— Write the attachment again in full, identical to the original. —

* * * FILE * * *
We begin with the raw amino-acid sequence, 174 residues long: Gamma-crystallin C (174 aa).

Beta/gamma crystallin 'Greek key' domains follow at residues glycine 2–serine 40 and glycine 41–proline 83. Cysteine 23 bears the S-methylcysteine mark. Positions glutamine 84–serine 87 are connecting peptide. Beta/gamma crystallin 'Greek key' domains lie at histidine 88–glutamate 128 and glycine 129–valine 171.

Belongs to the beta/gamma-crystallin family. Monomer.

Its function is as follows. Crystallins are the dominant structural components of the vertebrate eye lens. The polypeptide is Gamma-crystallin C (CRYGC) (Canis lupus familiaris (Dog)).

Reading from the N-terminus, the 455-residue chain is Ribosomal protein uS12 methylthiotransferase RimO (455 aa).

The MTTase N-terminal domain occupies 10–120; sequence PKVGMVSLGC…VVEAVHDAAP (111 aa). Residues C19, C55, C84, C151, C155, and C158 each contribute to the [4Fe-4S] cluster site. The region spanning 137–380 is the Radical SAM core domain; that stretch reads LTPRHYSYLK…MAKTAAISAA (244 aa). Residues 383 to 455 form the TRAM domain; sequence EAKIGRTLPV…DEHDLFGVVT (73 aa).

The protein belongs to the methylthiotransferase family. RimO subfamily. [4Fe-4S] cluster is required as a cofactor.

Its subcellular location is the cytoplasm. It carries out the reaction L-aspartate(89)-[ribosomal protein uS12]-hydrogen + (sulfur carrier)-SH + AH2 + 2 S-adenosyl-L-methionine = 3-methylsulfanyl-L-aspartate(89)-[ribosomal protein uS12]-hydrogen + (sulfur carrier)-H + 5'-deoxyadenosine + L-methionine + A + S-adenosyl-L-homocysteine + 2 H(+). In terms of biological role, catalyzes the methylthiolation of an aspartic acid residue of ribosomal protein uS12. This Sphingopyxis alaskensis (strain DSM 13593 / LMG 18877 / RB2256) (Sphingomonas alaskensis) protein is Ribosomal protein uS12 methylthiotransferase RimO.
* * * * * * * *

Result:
We begin with the raw amino-acid sequence, 174 residues long: Gamma-crystallin C (174 aa).

Beta/gamma crystallin 'Greek key' domains follow at residues glycine 2–serine 40 and glycine 41–proline 83. Cysteine 23 bears the S-methylcysteine mark. Positions glutamine 84–serine 87 are connecting peptide. Beta/gamma crystallin 'Greek key' domains lie at histidine 88–glutamate 128 and glycine 129–valine 171.

Belongs to the beta/gamma-crystallin family. Monomer.

Its function is as follows. Crystallins are the dominant structural components of the vertebrate eye lens. The polypeptide is Gamma-crystallin C (CRYGC) (Canis lupus familiaris (Dog)).

Reading from the N-terminus, the 455-residue chain is Ribosomal protein uS12 methylthiotransferase RimO (455 aa).

The MTTase N-terminal domain occupies 10–120; sequence PKVGMVSLGC…VVEAVHDAAP (111 aa). Residues C19, C55, C84, C151, C155, and C158 each contribute to the [4Fe-4S] cluster site. The region spanning 137–380 is the Radical SAM core domain; that stretch reads LTPRHYSYLK…MAKTAAISAA (244 aa). Residues 383 to 455 form the TRAM domain; sequence EAKIGRTLPV…DEHDLFGVVT (73 aa).

The protein belongs to the methylthiotransferase family. RimO subfamily. [4Fe-4S] cluster is required as a cofactor.

Its subcellular location is the cytoplasm. It carries out the reaction L-aspartate(89)-[ribosomal protein uS12]-hydrogen + (sulfur carrier)-SH + AH2 + 2 S-adenosyl-L-methionine = 3-methylsulfanyl-L-aspartate(89)-[ribosomal protein uS12]-hydrogen + (sulfur carrier)-H + 5'-deoxyadenosine + L-methionine + A + S-adenosyl-L-homocysteine + 2 H(+). In terms of biological role, catalyzes the methylthiolation of an aspartic acid residue of ribosomal protein uS12. This Sphingopyxis alaskensis (strain DSM 13593 / LMG 18877 / RB2256) (Sphingomonas alaskensis) protein is Ribosomal protein uS12 methylthiotransferase RimO.